Review: Promises, Promises at Southwark Playhouse until 18th February

Promises, Promises


Promises, Promises the hit Broadway musical based on the multi Oscar-winning 1960 film The Apartment, with music by Burt Bacharach, lyrics by Hal David and book by Neil Simon, has opened its doors for the first time in London since its 1969 West End premiere. Promises, Promises, is about a junior executive (Gabriel Vick) at an insurance company who sets out to climb the corporate ladder by allowing his apartment to be used by his married superiors for extra marital affairs.

The staging immediately conjures up an authentic swinging  ’60’s feel, and oozes sophistication and chic. Vick in my mind was a perfect choice for the role, particularly when he breaks from proceedings and addresses the audience following an insight into his imagination. It reminded me of a Walter Mitty moment and made me smile. The powerful force of Daisy Maywood vocally was enjoyable, and took me by surprise.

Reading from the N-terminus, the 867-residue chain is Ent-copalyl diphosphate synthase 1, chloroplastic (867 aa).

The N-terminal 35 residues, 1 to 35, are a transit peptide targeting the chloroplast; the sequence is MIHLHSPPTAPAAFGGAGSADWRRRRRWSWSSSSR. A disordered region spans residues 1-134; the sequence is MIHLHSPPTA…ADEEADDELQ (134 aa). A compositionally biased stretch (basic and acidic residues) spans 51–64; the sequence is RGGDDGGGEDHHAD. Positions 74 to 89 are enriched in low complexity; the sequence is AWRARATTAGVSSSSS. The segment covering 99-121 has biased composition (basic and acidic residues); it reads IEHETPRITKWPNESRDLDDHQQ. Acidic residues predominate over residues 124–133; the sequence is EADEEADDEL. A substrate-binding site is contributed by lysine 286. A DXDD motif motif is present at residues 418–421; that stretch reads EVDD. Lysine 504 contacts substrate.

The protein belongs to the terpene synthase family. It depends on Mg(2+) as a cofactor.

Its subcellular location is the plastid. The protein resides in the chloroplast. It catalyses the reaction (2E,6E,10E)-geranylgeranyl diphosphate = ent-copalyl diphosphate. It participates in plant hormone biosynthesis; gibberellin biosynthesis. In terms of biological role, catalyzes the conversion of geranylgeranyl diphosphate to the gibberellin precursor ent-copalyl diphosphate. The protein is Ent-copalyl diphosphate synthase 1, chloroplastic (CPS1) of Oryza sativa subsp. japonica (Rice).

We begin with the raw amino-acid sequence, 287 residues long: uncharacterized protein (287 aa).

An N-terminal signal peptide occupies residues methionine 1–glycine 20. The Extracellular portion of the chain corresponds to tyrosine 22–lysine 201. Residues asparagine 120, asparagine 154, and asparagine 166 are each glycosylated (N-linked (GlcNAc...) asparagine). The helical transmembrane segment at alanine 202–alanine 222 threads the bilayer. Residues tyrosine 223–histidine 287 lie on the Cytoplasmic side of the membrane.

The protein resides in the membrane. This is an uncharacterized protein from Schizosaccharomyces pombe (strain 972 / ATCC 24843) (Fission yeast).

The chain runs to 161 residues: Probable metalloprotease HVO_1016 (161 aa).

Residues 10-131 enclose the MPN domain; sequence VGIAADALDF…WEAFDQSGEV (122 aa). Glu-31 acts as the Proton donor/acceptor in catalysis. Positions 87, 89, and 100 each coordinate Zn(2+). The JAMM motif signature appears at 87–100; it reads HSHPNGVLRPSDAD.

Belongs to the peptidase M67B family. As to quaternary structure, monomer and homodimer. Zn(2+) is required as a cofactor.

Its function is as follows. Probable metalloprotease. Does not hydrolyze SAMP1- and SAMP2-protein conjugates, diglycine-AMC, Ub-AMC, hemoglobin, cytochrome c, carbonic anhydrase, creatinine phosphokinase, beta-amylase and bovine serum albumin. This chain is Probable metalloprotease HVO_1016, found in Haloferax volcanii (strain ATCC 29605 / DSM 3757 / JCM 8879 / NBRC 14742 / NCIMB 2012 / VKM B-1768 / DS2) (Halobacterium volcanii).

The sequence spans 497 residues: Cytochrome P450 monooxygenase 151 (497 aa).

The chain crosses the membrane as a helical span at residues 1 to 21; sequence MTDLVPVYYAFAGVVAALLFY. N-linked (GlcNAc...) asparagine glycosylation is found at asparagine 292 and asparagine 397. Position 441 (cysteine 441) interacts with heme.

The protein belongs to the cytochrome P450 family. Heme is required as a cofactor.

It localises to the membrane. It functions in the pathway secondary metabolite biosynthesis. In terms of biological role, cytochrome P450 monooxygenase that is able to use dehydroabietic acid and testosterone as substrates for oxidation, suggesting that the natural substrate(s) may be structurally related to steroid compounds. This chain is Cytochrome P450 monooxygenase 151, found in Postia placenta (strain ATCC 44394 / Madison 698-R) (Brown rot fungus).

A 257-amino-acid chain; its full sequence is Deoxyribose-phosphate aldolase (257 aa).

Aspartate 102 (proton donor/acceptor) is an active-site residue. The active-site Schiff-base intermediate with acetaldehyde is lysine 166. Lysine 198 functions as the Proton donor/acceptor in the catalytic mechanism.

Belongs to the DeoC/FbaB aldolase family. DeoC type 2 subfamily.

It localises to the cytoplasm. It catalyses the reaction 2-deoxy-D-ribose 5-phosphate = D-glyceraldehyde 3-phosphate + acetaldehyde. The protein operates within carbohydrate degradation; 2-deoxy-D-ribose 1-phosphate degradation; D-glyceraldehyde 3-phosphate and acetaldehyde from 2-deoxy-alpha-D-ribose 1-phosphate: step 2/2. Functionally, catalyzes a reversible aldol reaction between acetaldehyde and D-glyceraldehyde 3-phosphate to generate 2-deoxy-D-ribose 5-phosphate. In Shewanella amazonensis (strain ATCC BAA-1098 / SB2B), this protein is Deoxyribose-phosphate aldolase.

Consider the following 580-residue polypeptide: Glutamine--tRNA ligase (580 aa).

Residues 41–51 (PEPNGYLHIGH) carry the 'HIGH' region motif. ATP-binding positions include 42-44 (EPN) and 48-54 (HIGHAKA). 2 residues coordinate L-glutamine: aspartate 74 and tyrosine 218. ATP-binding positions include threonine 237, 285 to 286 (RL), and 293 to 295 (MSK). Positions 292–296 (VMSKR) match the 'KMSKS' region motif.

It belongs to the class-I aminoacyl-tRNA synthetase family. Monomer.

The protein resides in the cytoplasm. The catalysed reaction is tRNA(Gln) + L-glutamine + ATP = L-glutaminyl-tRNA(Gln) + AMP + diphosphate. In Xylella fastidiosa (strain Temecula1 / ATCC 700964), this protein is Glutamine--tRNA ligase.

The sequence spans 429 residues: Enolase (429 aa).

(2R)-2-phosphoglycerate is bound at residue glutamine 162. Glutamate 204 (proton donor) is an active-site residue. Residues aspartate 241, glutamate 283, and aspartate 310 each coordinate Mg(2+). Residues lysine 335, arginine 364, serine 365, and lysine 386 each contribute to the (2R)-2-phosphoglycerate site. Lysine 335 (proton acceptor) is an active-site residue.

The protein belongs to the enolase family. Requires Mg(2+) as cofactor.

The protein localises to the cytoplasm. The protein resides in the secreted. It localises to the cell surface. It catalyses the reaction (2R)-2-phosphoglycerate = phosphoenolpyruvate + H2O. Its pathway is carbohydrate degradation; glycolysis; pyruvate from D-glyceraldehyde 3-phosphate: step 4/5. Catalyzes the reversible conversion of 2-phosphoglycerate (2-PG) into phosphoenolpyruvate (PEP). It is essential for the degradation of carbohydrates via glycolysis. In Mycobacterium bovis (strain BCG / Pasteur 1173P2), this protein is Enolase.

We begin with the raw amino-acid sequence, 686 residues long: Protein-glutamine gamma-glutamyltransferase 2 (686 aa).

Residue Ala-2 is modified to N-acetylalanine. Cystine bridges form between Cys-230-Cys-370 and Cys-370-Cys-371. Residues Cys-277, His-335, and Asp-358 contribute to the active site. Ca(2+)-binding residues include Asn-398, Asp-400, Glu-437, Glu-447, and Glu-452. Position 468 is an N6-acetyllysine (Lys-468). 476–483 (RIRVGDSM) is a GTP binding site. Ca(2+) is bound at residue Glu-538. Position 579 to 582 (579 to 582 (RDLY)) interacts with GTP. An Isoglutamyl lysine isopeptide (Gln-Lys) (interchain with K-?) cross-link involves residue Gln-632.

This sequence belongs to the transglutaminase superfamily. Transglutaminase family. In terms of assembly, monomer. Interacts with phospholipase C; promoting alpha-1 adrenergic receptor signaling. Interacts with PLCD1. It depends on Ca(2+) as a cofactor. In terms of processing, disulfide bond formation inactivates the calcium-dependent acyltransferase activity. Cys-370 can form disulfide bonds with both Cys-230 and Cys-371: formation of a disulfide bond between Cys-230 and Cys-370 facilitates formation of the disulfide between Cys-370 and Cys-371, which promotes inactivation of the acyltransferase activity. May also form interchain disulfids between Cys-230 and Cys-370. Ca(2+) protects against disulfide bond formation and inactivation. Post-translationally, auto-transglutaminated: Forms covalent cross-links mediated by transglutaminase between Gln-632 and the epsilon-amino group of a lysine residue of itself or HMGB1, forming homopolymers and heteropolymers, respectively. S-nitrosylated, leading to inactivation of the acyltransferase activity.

Photos by Claire Bilyard

The music was typical Bacharach and one can’t but help to wallow in its magnificence of structure perfectly executed by the musicians. Some may say a little dated I prefer an appreciation of age. Accompanied by effective and slickly sharp choreography by Cressida Carré and brilliantly directed by Bronagh Lagan. Particular musical highlights for me were the title number and of course I’ll never Fall In Love Again.

I did have a couple of niggles namely the length, which was not aided by the late start and the moments lacking pace.

Photos by Claire Bilyard

Whilst as mentioned the two leads were superb, there were several other stand out performances which led to my enjoyment. Craig Armstrong (Eichelberger), Ralph Bogard (Vanderhof), Martin Dickinson (Kirkeby) and Lee Ormsby (Dobitch). These four philanderer’s gave added joy to the piece, raising a smile by their comedy, vocals and strong acting. The real delight though, for me was, Alex Young as Marge opening the second act. Her spot on delivery and comic timing sheer brilliance personified, as was John Guerrasio’s performance as Dr. Dreyfuss.

It was nice to see something different to a classic musical production, a show which did deliver its Promises, Promises and made for an excellent evenings entertainment.

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